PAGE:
But the environmental protections offered so far by the company are insufficient, said Sandy Bahr, conservation outreach director for the Sierra Club’s Grand Canyon chapter. She called the version of the bill currently before Congress “a joke” and “a huge rip-off of the public.”
There is no way to determine if the value of the land being offered by the company is comparable to the land it is seeking, she said. Also, the bill provides only “minimal” payment of royalties to the public for the copper production that would result, she said. And the bill doesn’t call for a detailed study of the environmental impact on the scenic surroundings until after the exchange takes place rather than before, she said.
“This land has been protected from mining for 50 years, and we should not give it up easily. It is too hard to get those kinds of areas protected,” she said.
As for the economic benefits, Bahr said they would be only temporary.
“There is a boom and bust effect that goes with mining. If you have a town that is so focused on a single activity, it can be really devastating, not to mention the environmental and health effects,” she said.
“Long-term sustainability is important. This project doesn’t cut it from that perspective.”
NATIVE AMERICAN CONCERNS
In testimony before the Senate Committee on Energy and Natural Resources earlier this year, Shan Lewis, president of the Inter Tribal Council of Arizona, focused on the danger of the collapse of the land surface in an area “of unique cultural, spiritual and archeological significance to American Indian tribes in the region.”
In addition to the threat of destruction to Oak Flats and Apache Leap, the mine could damage Devil’s Canyon, through which U.S. 60 runs east of Superior, Lewis said.
“This land and its environmental beauty and resources are national treasures. There are times that our government should just say 'no,’ and this is one of them. This type of mining in this location should not occur.”
Salisbury said the company so far has not been able to open a discussion with the tribes about what the company could do to mitigate their concerns. He said Resolution plans to hire a Native American representative on its staff to try to build a relationship with the tribes.
Among the actions taken by the company to try to reduce the environmental impact is construction of a water treatment plant to treat runoff from the site that might be contaminated and treat water from a flooded existing shaft left over from previous mining.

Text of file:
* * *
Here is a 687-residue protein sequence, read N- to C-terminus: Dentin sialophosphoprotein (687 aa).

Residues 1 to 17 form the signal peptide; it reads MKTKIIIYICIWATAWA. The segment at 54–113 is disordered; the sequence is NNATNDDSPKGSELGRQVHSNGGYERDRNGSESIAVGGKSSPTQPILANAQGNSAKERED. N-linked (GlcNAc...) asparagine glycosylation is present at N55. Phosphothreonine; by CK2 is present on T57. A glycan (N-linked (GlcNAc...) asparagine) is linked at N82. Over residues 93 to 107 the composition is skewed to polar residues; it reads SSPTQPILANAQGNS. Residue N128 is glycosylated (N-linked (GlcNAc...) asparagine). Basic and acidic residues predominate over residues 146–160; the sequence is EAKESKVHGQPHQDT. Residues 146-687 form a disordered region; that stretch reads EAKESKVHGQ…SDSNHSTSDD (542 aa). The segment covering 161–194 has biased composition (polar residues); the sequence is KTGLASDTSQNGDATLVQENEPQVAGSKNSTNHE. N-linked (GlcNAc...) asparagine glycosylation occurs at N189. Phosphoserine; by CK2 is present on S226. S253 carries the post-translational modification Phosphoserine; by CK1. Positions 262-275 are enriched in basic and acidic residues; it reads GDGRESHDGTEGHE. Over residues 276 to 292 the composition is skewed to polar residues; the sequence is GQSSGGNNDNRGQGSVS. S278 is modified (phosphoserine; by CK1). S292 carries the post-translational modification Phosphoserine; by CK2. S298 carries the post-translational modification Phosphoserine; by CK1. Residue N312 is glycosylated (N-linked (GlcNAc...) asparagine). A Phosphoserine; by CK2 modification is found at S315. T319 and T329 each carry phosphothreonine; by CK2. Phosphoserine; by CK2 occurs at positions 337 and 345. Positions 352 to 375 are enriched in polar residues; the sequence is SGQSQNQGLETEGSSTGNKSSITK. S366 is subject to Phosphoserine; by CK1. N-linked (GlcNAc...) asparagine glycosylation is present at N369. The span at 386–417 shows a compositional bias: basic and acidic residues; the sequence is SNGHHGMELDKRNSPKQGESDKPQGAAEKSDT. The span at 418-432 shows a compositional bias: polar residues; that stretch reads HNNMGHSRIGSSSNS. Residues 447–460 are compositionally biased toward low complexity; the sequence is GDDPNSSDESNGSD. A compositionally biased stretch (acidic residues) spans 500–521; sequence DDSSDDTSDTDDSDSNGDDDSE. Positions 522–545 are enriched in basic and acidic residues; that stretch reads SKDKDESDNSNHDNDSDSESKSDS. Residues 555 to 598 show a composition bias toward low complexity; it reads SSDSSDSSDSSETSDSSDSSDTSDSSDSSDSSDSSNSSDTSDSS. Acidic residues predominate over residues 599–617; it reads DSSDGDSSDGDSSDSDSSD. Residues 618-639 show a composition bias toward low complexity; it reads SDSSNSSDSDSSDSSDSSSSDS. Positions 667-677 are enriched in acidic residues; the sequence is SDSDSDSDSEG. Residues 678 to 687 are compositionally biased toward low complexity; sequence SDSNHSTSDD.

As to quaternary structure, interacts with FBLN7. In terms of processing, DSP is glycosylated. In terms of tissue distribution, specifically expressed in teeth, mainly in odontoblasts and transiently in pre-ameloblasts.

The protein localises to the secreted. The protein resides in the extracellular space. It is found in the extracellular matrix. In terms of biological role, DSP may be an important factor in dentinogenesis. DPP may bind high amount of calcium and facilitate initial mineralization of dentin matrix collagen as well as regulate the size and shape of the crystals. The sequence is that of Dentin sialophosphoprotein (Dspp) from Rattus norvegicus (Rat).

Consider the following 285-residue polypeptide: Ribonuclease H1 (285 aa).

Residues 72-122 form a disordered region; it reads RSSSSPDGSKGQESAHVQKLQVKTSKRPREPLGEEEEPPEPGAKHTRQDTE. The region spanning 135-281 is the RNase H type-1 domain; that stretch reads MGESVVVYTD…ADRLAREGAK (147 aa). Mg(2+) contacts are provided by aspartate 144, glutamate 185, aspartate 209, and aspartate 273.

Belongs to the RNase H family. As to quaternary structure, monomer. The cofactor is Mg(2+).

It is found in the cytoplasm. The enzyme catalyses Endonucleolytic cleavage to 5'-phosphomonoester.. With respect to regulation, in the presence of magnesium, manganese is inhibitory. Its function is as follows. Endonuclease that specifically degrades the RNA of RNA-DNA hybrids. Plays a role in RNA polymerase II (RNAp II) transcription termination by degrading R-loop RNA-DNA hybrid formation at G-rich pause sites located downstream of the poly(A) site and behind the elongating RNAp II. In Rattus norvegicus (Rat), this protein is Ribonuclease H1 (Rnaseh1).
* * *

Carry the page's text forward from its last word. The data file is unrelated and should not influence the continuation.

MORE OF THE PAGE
The treated water would be used to irrigate farms southeast of Queen Creek. And the company has been allowing access by rock climbers into the area because the mine is near a popular rock-climbing spot. But attempts to create a new state park for rock climbers away from the mine site have collapsed under the weight of the state’s budget crisis.
As for the potential damage to Apache Leap, Salisbury said the company’s shaft and surface operations are located between the ore body and the cliffs. Any collapse of the cliffs would also destroy the company’s infrastructure, which couldn’t be allowed to happen, he said.
The fate of the land-swap bill could be influenced by the makeup of the new Congress. Rep. Raul Grijalva, D-Tucson, a critic of the legislation, could be tapped by President-elect Barack Obama to be Secretary of the Interior, a move that would take him out of the process in Congress.
However, he still could lobby members regarding the bill.
Ann Kirkpatrick, D-Flagstaff, whose congressional district includes the mine site, is replacing Republican Rick Renzi, who chose not to run for re-election and who is charged with trying to arrange the land exchange to benefit himself and a partner.
Kirkpatrick indicated in a written statement she would support an exchange if environmental and tribal concerns are addressed.
“I’ll continue to meet with supporters and opponents of the … exchange in order to thoroughly weigh all their positions,” she said. “At the end of the day, I believe that it’s very important that we find agreement so we can continue to move forward on this critical project.”